An over life-size Parian marble statue of Antinous restored as Ganymede can be admired at the Lady Lever Art Gallery at Port Sunlight on the Wirral (near Liverpool, UK).
Rediscovered in the late 18th century during a revival of interest for the Classical World, the statue of Antinous was purchased in Italy in 1796 by Thomas Hope, a Dutch and British art collector, on his extensive Grand Tour through Europe, Egypt and Turkey. Thomas Hope shipped it to England to his London residence on Duchess Street where it was displayed between 1804 and 1849 alongside many other classical antique sculptures. After Hope’s death in 1831, the statue was moved to the family’s country residence in Surrey where it stood until the beginning of the 20th century. The statue was eventually bought at an auction in 1917 by the philanthropist and famous soap manufacturer Lord Leverhulme, who founded and built the Lady Lever Art Gallery.
Prior to its transfer to England, the Antinous statue had been restored in Rome by the Papal sculptor Giovanni Pierantoni (who also restored the Braschi Antinous) between 1794 and 1796 and was said to had been found in Roma Vecchia (“Old Rome”). The statue was in fragmentary condition when it arrived in Pierantoni’s workshop; the lower left leg and the lower parts of both arms were missing. Pierantoni restored the missing limbs and added the cup in the right hand and the jug in the left, turning the figure into Ganymede, a young Trojan prince who was carried off to Olympus by Zeus to be his lover and cup-bearer of the gods. Both Antinous and Ganymede are legendary for their beauty and their roles as younger partners in a homoerotic relationship.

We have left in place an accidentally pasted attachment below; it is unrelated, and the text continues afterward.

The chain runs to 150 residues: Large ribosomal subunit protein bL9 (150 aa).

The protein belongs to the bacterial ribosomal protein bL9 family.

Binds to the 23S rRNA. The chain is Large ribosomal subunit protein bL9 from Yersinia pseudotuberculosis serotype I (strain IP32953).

In the 18th century, it was common practice to add iconographical attributes to newly discovered ancient sculptures, as was allegorical portraiture (a living person depicted as a Greco-Roman god/goddess or other mythological figure) in the Hellenistic and Roman periods. Antinous himself had been represented in many different divine and mythological guises such as Dionysus, Osiris, Apollo or as Silvanus.
Around 100 portraits have been identified as Antinous, more than any other figure from antiquity apart from Augustus and Hadrian himself. Images of Antinous were everywhere; on cameos, oil-lamps and bowls as well as colossal statues, busts and reliefs, while more than 30 provincial cities issued coinage stamped with his name and image. Nearly 2000 years later, Antinous’ beauty can still be admired in most classical collection of antiquities throughout the world.
Sources and references:
- The myth of return: restoration as reception in eighteenth-century Rome by Jessica Hughes (pdf)
- Sculpting Antinous by Bryan E. Burns (pdf)